We don't see many Japanese fighters making their name above Super Featherweight, this Friday however we get the chance to see Light Welterweight Keita Obara (16-1-1, 15) challenge unbeaten Russian Eduard Troyanovsky (24-0, 21) for the IBF title, in a mandatory title fight.
The Russian won the title last November, stopping the then unbeaten Cesar Rene Cuenca for the belt in 6 rounds. That was Cuenca's first defense, following his title win against Ik Yang, and the Argentinian was simply unable to ever get Troyanovsky's respect. A rematch this past April followed a similar patter with Troyanovsky stopping Cuenca in 7 rounds, to record his first defense.
In the ring the Russian is a somewhat limited boxer blessed with frightening power. He can be out boxed and out moved, with his 36 year old legs not being the most sprightly, however he does cut the ring down well and if a fighter can't get his respect he doesn't mind taking one to land one. He key strength however is his power and it is vicious, with his last 14 wins all coming by T/KO, and in fact he has stopped 20 of his last 21 opponents.
Although powerful the champion is 36 years old, his work rate isn't great and he certainly hasn't got a high energy level or lighting speed. Also at 5'8” he's not naturally a big fighter at 140lbs. He's just very strong and very powerful
For Obara the bout will be only his second bout outside of Japan, with the first being his very controversial draw with Walter Castillo, in what was an IBF eliminator. In that bout he showed his skills to an international audience and clearly deserved the win over 12 rounds, most of which were clearly won by the Japanese fighter. Prior to that bout Obara had claimed the Japanese and OPBF title and had ran up 15 straight wins following a loss on debut back in 2010.
Like Troyanovsky the key strength of Obara is his power which has been responsible for 15 of his 16 career wins. He keeps that power late into a fight, as seen in his 12th round TKO win against Shinya Iwabuchi, but doesn't actually depend on the power and is instead a decent all round boxer who has solid boxing skills to go with his power. He's not defensively the best but he isn't clumsy when it comes to protecting himself.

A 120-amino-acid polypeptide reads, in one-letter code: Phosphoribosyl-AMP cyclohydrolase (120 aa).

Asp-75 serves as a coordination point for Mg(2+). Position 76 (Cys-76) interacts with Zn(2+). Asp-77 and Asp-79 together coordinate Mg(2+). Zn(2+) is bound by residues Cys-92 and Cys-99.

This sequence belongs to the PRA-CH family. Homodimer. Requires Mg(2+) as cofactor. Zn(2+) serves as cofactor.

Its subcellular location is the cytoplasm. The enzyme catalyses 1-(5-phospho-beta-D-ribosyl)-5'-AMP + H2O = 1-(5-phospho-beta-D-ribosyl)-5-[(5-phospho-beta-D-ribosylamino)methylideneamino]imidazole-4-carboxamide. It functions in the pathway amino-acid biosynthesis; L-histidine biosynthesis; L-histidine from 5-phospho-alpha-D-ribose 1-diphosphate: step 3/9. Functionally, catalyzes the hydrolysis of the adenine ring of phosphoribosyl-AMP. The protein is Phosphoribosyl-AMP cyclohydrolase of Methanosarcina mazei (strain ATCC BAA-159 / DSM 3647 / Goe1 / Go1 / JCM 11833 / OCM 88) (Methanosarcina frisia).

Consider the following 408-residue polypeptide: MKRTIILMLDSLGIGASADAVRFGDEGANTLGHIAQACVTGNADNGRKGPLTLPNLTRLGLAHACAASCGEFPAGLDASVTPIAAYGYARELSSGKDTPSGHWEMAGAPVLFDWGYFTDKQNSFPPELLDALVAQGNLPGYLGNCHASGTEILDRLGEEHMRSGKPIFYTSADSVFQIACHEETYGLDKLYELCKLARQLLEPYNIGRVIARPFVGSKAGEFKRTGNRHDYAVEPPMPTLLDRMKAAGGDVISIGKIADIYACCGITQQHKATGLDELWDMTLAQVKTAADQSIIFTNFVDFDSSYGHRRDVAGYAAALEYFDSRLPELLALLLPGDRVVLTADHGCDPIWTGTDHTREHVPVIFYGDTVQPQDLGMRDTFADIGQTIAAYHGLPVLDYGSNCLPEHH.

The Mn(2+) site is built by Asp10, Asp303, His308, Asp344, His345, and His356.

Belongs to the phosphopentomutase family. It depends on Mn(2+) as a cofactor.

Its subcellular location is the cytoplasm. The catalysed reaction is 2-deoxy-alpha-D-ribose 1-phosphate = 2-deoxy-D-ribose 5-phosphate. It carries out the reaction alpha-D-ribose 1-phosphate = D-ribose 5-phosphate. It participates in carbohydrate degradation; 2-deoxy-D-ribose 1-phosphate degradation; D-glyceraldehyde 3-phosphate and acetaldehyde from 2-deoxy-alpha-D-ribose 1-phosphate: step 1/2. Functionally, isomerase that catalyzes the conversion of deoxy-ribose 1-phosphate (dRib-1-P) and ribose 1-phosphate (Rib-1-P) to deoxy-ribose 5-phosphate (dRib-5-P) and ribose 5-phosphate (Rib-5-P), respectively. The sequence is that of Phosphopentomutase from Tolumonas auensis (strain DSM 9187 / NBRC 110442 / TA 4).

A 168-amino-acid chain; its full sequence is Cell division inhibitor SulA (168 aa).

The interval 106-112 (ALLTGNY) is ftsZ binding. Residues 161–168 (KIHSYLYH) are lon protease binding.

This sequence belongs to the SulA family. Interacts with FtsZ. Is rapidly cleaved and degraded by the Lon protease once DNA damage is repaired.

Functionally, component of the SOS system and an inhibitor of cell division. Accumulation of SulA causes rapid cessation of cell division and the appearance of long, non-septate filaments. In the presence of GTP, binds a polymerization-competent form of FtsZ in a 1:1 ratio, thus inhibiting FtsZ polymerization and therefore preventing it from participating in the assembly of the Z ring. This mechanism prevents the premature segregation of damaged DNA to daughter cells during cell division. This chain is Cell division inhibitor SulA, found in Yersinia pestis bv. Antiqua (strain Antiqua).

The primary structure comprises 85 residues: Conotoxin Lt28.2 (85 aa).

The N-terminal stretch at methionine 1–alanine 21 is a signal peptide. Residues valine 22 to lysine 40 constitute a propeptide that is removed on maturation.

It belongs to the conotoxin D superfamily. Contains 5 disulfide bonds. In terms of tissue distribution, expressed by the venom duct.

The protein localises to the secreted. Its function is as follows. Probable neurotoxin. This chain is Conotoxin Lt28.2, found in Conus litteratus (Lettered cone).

Obara's sole loss came on debut when he ran out of stamina, after actually dropping his opponent. It was a humbling loss and one that has seen him really work on his flaws. In many ways it was the perfect loss and has lead to him becoming a better fighter faster in his career. Since that loss no one has really troubled him and he has rarely shown what he can truly do. Here we're expecting him to show his best and, hopefully, come home with the title.
The key for Obara will be using his size, speed and movement to not only get the respect of Troyanovsky but also to land the heavy leather needed to beat the Russian. For Troyanovsky the key is patience waiting for the opportunity to land his fearsome power shots. If Troyanovsky can land clean then there is a really serious chance he will be able to stop Obara, if he can't stop him we suspect the score-cards will favour the Russian. With that in mind we suspect that Obara will be looking for a stoppage, probably in the second half of the fight, making the most of the fact Troyanovsky has little experience going beyond 7 rounds.
The odds are in favour of the Russian but we suspect Obara will score the upset here, with the bout being unlikely to go the distance either way.
World Title Previews
The biggest fights get broken down as we try to predict who will come out on top in the up coming world title bouts.